The Shine a Light Gala on Mar. 2, hosted by the World University Service of Canada group at the University of Saskatchewan, aims to raise money to provide higher education opportunities for young women in refugee camps. With the growing refugee population in Saskatoon, the event connects the campus to a wider cause by promoting education for those who may have a difficult time accessing it.
WUSC is a non-profit organization dedicated to improving the lives of disadvantaged youth around the world. The U of S WUSC committee is a part of the Student Refugee Program and has been involved in sponsoring refugee students who come to Canada for over 35 years.
Celestin Usengumuremyi, third-year regional and urban planning student, came to the U of S from Malawi’s Dzaleka refugee camp after he qualified for a post-secondary scholarship in 2013. He became an active member of the WUSC committee in 2014.
“I have been a member of WUSC since 2012 [coming] from Malawi’s Dzaleka refugee camp after qualifying for a post-secondary sponsorship to Canadian universities. The U of S seemed to be most pleased to welcome me as its new student as of August 2013. [In] 2014, I became an active member of WUSC committee, and as of now I am the co-ordinator,” Usengumuremyi said, in an email to the Sheaf.
Shine a Light Gala includes cocktails, a buffet and some exciting entertainment for all students to enjoy. Tickets were $25 for students, with proceeds contributing to purchasing solar lamps, school supplies and classes for women in refugee camps. With the existing inequalities women face in pursuing higher education, Usengumuremyi explains that despite the increased ticket prices — previously $15 — this event offers important opportunities for young women to achieve a higher education.
“Shine a Light is attached to WUSC SRP as a small branch that aims to raise the number of girls coming to Canada through WUSC to reach that of boys. However, its main aim is to raise the girls’ secondary and post-secondary school enrollment in general,” Usengumuremyi said.
He notes that this event is important for U of S students to attend because it allows them to reflect on their education and the opportunities they benefit from.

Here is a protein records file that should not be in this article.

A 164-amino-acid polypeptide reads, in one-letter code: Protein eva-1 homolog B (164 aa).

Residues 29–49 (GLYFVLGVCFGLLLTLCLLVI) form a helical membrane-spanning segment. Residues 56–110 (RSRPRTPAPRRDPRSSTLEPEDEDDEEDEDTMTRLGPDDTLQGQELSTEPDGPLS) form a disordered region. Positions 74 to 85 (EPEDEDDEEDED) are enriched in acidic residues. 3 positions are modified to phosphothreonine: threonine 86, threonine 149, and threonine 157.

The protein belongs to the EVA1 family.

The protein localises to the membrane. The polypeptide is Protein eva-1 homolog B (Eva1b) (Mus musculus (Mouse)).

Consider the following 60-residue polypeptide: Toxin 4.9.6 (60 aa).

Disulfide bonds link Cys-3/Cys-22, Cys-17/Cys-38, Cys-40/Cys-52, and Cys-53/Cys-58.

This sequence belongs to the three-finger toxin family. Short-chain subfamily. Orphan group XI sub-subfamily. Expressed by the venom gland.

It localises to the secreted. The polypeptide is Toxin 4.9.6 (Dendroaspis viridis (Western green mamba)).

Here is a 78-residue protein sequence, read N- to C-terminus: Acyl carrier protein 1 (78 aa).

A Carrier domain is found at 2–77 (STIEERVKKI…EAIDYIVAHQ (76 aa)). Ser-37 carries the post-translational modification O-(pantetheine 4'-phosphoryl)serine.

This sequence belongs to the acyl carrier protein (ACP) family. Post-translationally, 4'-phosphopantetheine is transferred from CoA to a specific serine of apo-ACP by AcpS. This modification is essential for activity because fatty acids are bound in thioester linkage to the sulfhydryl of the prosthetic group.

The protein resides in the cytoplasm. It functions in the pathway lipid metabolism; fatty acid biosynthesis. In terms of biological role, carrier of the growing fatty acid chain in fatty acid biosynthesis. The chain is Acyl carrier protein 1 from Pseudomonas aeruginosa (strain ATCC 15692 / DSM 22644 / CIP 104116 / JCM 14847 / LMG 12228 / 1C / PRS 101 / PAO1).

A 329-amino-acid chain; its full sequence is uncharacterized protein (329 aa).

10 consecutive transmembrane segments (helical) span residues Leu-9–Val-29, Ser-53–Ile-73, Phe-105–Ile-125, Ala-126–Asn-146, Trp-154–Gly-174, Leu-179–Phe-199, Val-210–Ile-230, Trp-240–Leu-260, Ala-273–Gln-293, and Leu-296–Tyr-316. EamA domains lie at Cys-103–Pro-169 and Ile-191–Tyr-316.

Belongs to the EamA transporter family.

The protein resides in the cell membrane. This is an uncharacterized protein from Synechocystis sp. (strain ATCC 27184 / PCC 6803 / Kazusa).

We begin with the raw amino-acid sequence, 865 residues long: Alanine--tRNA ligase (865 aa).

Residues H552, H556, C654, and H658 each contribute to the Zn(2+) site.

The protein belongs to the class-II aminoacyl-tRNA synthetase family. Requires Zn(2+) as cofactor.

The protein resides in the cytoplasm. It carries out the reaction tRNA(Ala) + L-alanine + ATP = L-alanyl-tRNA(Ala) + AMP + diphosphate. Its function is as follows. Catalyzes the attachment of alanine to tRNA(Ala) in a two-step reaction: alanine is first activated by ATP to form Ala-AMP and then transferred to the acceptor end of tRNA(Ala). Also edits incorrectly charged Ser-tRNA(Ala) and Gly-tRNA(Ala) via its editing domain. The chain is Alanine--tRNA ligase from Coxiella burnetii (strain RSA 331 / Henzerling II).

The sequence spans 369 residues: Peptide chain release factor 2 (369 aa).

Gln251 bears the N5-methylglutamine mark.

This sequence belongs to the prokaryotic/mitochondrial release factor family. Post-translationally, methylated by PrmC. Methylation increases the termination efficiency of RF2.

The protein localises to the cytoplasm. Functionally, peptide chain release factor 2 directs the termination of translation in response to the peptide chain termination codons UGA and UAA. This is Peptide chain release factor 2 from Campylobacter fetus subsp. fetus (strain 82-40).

“[Students] are the ones who hold a deep understanding of the struggles [they need] to overcome to progress academically. It will help to remind U of S students to never take for granted the facilities and the great university they have that support their education,” Usengumuremyi said. “Someone in the refugee camp does not have these opportunities — no electricity, girls’ hygienic basics and education-prohibiting traditions — but they never give up.”
Shine a Light Gala is hosted across Canadian universities once a year and Usengumuremyi explains how it changes the lives of many.
“Shine a Light changes the lives of [more] than most of us ever imagine. Funds go to Kenyan refugee camps to help increase the number of educated girls. There are two refugee camps: Dadaab and Kakuma. Dadaab is the largest refugee camp in the world, hosting [276,945] refugees, which is almost the same population as that of Saskatoon. The Kakuma refugee camp hosts more than [160,000] refugees,” he said.
Usengumuremyi shares what he likes most about Shine a Light Gala.
“My favourite part about this event is that sometimes we have traditional performances and it reminds me of the traditional activities — dances and songs. It is also part of the students who came through WUSC and other former WUSC members re-uniting, catching up and sharing some improvements to be made,” he said.
Usengumuremyi encourages U of S students to attend, noting that this event is not only exciting but that students have the chance to take part in changing young women’s access to higher education.
“We raise a significant amount of funds that convey a remarkable change to the girls’ education level every year,” Usengumuremyi said. “So, I guess we should not think of how the ticket is expensive but rather think of how we are changing someone’s life forever.”
Graphic: Lesia Karalash / Graphics Editor